Difficult market conditions have accelerated the much-hyped closures of a string of coal-fired power units in the U.S., but the phenomenon is extending overseas, gripping plants in Australia and Germany.
In the wake of the Paris agreement in December 2015, a number of governments have moved to phase out coal-fired generation. This October, France, which gets a mere 3% of its power from coal, said it would shut down all its remaining coal plants by 2023. Then, in early November, Canada’s Liberal government announced a nationwide phase-out of coal power without carbon capture and storage by 2030, though it later allowed the province of Saskatchewan to keep running coal plants under an equivalency agreement. The move echoed the UK’s intentions, announced nearly a year before, to shutter all unabated coal power plants by 2025 and restrict their usage from 2023. Then, in November 2016, Finland also announced a plan to phase out all coal burning by 2030, noting that coal-fired power made up about 7% of the Nordic country’s generation in 2015. Finally, a non-binding motion by the Dutch parliament in September 2016 to cut the country’s carbon emissions 55% by 2030 has spurred lawmakers to contemplate retiring five remaining coal units in the Netherlands.
In addition to these policy shifts, coal plants are also suffering economically in several countries, forcing their premature retirement.
In November, French firm ENGIE, which has publicized a strategy to gradually end its coal activities, announced it would close the 1.6-GW Hazelwood coal generating station (Figure 5) and an adjoining mine in Victoria, Australia’s most densely populated state, by the end of March 2017. Among the reasons for its decision to shutter the plant are that it has been operating in “difficult market conditions with lower electricity prices and a surplus of electricity supply” in Victoria.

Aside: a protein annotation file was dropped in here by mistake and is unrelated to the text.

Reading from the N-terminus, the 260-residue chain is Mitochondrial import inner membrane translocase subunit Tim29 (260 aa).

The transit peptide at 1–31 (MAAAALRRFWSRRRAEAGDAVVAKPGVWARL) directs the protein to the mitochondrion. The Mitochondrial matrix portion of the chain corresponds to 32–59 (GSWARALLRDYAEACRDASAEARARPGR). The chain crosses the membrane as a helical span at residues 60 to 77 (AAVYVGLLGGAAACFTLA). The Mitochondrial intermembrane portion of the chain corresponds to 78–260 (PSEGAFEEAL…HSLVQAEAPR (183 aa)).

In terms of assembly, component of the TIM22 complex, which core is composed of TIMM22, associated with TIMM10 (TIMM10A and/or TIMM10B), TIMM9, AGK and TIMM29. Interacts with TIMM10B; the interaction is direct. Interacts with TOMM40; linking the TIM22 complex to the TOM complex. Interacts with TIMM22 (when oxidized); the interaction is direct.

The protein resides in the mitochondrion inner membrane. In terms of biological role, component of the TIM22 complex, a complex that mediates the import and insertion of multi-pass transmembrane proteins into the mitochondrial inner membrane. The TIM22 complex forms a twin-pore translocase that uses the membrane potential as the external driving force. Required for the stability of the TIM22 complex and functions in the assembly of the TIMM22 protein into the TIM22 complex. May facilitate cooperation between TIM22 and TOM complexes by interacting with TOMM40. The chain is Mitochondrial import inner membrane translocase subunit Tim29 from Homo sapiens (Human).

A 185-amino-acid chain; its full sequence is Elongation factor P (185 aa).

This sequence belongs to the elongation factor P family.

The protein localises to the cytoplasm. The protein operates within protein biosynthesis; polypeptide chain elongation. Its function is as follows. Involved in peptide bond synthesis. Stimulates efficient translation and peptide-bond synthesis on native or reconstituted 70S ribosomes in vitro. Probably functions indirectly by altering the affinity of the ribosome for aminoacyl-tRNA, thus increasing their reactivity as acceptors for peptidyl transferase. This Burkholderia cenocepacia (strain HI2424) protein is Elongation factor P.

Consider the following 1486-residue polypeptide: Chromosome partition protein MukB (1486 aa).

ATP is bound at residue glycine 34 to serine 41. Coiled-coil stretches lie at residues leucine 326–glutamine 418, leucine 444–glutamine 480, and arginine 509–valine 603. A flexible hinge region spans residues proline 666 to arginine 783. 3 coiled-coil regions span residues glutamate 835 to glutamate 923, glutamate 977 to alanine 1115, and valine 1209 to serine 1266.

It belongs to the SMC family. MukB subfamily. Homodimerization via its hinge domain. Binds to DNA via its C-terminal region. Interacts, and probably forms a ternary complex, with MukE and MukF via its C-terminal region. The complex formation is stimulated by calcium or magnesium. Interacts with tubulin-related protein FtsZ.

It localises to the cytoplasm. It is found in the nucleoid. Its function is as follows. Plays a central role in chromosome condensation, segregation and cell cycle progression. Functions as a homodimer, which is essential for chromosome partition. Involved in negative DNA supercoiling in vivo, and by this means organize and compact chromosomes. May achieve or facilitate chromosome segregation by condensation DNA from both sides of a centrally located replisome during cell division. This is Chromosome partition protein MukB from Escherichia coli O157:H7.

According to a market insight report published in November by the Australian Energy Market Operator (AEMO), the plant accounts for about 14% of total firm capacity in Victoria, and 4% of total firm capacity installed in Australia’s National Electricity Market. But because Victoria’s generation exceeds the needs of the region, Hazelwood’s closure will serve only to reduce surplus generation that the state has traditionally exported. AEMO projected that increased output from black coal generation in New South Wales and South Australian gas-fired generation would replace more than 90% of the consumption previously met by Hazelwood. However, it warned that the supply and demand balance would be “tighter” during peak periods.
Also in November, Germany’s fifth-largest power generator, STEAG, cited “changes to the market environment brought about by energy policy” and persistently low power prices as reasons to close five of its hard coal units—a combined capacity of about 2.5 GW—before the end of 2017: West 1 and 2 in Voerde and Herne 3 in North Rhine-Westphalia, and Weiher and Bexbach in the Saarland. The company remarked that the troubling market conditions have led to “a situation in which many large-scale conventional power plants in Germany can no longer operate cost-effectively.” STEAG also noted that it has been able to keep its power plant portfolio on the market “for a long time by optimizing the cost and revenue structure at an early stage but that a “drastic deterioration in the market situation,” had forced it to take the “hard and sad step” to close the plants to preserve the company’s commercial viability.
—Sonal Patel, associate editor (@POWERmagazine, @sonalcpatel)